Scenario 2: Again the current max. allowable limit for nicotine/cigarette is 100 units, but most cigarettes currently have only 50 units/cigarette (SIGNIFICANTLY less than the current limit). In this case too, over the 5 years, the max. limit will come down to 50 units. So, there will likely be NO noticeable change in the amount of nicotine used per cigarette. So, people will still get a similar amount of nicotine/per cigarette. In this case, the author's premise that people addicted to smoking will probably smoke more cigarettes is not likely to be true - at least they do NOT need to do so to get a comparable amount of nicotine they were getting before the reduction. So, this case, if anything possibly WEAKENS the given premise, which is an opinion in this particular argument. Therefore, the author can no longer cite this premise to draw the given conclusion. Basically, the whole chain of events is broken at the second step : (non-noticeable) Reduction in nicotine --> Increase in smoking by people addicted to nicotine --> Conclusion.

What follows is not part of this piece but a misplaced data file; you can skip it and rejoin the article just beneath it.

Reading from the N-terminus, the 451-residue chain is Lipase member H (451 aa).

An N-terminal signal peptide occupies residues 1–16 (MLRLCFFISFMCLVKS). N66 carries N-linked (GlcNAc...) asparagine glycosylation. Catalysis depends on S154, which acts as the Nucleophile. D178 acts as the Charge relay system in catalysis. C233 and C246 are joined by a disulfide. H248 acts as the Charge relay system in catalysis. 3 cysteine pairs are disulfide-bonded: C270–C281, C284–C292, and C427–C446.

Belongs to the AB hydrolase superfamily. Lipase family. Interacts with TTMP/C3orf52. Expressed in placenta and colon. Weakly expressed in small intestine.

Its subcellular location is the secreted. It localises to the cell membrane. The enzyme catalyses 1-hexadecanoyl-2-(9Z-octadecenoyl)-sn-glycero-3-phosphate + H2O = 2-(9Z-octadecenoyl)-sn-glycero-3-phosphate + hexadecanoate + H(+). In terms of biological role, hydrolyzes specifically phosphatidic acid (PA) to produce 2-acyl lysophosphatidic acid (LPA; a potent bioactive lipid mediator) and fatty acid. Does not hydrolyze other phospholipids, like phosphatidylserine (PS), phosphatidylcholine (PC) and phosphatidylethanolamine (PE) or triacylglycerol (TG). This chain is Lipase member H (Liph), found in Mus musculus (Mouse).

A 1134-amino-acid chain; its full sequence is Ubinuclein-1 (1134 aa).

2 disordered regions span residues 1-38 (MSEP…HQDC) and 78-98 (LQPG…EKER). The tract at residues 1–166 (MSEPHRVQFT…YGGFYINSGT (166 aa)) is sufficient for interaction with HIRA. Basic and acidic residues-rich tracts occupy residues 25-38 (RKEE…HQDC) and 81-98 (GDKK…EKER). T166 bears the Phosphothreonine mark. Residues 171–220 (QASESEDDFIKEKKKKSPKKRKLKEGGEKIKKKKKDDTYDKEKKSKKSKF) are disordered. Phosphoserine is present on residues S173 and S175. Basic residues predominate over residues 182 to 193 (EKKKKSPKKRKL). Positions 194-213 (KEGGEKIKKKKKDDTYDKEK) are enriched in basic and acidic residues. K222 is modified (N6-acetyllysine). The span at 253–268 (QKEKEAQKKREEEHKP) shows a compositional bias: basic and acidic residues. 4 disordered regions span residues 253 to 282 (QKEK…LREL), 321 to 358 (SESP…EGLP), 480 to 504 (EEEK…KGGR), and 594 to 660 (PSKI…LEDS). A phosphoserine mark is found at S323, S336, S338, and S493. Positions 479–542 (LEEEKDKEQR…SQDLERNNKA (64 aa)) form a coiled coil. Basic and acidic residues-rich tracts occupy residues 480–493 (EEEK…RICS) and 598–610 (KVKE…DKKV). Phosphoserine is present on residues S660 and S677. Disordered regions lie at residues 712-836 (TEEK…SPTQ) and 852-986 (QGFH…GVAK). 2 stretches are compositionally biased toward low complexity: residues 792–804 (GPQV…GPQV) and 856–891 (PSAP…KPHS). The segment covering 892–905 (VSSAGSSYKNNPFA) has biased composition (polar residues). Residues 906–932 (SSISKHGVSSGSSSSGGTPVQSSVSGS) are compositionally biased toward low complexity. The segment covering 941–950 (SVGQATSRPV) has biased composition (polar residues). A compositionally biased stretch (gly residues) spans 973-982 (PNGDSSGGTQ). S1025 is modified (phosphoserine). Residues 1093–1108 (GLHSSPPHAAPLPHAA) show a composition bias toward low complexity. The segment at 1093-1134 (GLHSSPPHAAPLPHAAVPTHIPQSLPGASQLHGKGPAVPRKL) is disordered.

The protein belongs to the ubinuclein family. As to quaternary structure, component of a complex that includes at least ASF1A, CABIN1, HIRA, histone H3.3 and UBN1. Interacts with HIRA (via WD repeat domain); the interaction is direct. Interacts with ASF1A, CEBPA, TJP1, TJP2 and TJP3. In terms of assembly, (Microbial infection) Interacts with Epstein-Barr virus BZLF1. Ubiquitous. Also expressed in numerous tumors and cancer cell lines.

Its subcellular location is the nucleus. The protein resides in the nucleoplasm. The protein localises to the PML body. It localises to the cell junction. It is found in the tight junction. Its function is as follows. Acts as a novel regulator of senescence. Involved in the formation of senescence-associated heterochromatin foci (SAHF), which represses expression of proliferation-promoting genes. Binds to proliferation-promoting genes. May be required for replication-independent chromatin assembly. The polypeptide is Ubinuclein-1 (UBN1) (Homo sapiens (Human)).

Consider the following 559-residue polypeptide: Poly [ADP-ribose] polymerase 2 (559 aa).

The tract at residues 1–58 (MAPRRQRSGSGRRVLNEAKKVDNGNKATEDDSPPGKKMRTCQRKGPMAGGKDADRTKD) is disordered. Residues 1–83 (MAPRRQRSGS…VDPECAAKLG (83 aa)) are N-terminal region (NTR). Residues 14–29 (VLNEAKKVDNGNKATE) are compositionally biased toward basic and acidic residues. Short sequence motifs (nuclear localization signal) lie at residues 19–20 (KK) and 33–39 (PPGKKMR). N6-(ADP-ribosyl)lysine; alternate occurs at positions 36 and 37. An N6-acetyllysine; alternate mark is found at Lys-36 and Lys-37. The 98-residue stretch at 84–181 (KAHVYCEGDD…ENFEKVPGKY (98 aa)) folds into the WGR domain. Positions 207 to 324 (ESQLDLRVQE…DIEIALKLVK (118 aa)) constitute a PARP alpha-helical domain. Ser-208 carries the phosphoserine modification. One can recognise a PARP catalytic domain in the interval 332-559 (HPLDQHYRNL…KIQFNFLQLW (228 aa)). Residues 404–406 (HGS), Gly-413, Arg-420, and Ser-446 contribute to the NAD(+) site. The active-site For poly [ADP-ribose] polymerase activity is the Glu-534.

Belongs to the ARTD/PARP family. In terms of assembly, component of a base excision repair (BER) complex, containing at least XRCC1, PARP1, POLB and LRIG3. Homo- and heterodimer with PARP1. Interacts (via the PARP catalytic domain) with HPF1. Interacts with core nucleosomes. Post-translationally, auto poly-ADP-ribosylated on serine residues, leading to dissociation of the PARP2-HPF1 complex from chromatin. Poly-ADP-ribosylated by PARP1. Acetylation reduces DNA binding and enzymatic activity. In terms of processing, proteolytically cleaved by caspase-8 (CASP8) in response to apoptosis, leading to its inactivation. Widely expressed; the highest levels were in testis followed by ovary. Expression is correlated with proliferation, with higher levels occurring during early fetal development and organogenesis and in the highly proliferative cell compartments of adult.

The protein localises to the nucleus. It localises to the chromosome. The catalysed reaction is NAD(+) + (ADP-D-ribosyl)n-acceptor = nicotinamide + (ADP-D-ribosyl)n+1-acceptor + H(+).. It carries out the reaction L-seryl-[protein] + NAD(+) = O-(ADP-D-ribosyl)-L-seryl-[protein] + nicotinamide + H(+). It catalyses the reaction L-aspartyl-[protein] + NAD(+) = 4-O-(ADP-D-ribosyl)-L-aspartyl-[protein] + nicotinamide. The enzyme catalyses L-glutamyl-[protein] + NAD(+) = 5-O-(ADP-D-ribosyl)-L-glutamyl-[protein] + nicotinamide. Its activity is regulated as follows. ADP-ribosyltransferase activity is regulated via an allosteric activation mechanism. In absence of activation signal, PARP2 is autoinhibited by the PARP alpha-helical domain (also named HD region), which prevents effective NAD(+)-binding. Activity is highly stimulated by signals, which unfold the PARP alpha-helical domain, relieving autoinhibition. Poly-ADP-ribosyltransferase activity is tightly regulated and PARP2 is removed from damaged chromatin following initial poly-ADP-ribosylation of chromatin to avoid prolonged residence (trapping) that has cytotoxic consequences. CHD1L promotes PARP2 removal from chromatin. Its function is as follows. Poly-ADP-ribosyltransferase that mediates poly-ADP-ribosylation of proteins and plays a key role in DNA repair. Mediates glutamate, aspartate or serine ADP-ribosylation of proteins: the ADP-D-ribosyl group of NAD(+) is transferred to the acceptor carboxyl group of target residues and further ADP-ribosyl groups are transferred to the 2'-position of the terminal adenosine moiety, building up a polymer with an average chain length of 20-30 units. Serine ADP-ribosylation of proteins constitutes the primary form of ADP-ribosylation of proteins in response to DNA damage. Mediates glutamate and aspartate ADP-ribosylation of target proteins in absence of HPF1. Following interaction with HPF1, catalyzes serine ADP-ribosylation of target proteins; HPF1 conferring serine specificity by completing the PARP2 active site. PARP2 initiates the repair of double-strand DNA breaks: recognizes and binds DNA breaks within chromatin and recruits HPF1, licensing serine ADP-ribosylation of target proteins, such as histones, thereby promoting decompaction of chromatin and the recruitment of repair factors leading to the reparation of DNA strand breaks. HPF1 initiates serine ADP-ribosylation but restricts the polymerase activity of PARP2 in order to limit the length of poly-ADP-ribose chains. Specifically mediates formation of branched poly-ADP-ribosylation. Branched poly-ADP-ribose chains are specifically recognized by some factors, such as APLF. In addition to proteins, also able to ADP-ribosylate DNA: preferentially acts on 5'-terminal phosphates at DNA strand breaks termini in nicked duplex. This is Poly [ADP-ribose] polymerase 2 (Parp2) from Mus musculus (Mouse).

So, you see, the impact of choice B is rather complicated, and frankly speaking, quite confusing.

Now, let's consider Choice E: The main cause of smoking-related illnesses is not nicotine but tar in cigarette smoke.

This one is hard to rule out because it overrides all nicotine related situations and says that it does not matter what the government keeps doing with nicotine as tar is the culprit behind the smoking related illnesses. And no, it is not given to us in the argument that the government is aware that tar is the main culprit. The argument very cleverly never goes in to the discussion of actual cause. So, if we factor in the information given in choice E, the government will fail in addressing the cause, and, hence, this choice supports the conclusion directly without interfering with the other opinion given as the premise.

I can see why Choice E is a clear winner. Having said that, I do understand the confusion over Choice B, and I hope this post has been able to provide some clarity.

Cheers!

NS
GMAT Club Bot
Since smoking-related illnesses are a serious health problem &nbs [#permalink] 24 Oct 2018, 02:57